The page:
Overall, the authors said, “participants shared positive attitudes towards their experiences switching to biosimilars.” The initial concerns of some patients were not realized, for example, “I just didn’t know if it would work as well as the other medication I was taking. So that was my only concern, and it hasn’t been an issue.” Others’ expectations for a positive experience were met: “My expectation was it was going to be the same and things would just carry on.”

Not all patients had positive experiences. A change in the needle type accompanying the switch to a biosimilar resulted in increased discomfort or pain at the injection site for a few patients.

Participants reported that out-of-pocket costs either stayed the same or increased. According to one patient, “I never paid for anything with Enbrel. The first time I go in to fill a prescription, they ask me for $75 over and above my plan.” One participant of the 6 interviewed after the switch experienced a reduction in disease control, saying “I’ve had some flare-ups...I don’t think it works as well.”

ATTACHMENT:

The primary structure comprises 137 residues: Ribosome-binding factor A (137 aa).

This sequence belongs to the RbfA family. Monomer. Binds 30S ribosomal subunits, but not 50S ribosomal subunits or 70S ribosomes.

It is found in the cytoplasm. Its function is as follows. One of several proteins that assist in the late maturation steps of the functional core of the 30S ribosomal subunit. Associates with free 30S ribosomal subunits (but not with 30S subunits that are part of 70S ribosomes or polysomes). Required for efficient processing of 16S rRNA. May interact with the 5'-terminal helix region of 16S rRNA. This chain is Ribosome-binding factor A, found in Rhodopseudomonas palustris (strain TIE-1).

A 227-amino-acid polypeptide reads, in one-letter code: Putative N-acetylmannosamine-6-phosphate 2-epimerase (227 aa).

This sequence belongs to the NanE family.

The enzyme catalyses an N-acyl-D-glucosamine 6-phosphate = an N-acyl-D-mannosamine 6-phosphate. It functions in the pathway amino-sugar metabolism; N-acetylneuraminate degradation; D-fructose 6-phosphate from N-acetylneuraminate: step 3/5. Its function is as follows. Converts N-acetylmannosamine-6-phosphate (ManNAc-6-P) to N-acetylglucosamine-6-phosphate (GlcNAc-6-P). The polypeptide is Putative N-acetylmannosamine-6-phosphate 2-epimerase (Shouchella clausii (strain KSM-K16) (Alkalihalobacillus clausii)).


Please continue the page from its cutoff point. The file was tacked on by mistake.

Regarding the effect of the COVID-19 pandemic on their care, patients reported increased feelings of anxiety, difficulty making in-person appointments, and increased use of telehealth.

Communication Was Integral to Success

The importance of support from family and health care providers during the switch was a theme running throughout these interviews, according to the authors. Participants appreciated their rheumatologists answering their questions and showing confidence in biosimilars: “He answered the question beforehand....He said that, in most cases, there weren’t any real problems, any real transition issues, and that it was just as effective [as the originator]. He also said that ‘If you find that you are degrading, we will get you back on the original.’”

I asked him about the different biosimilars that were coming out. He said that he’d looked at studies in Europe and said that, for the type of arthritis that I have, he felt that Erelzi would be the most effective.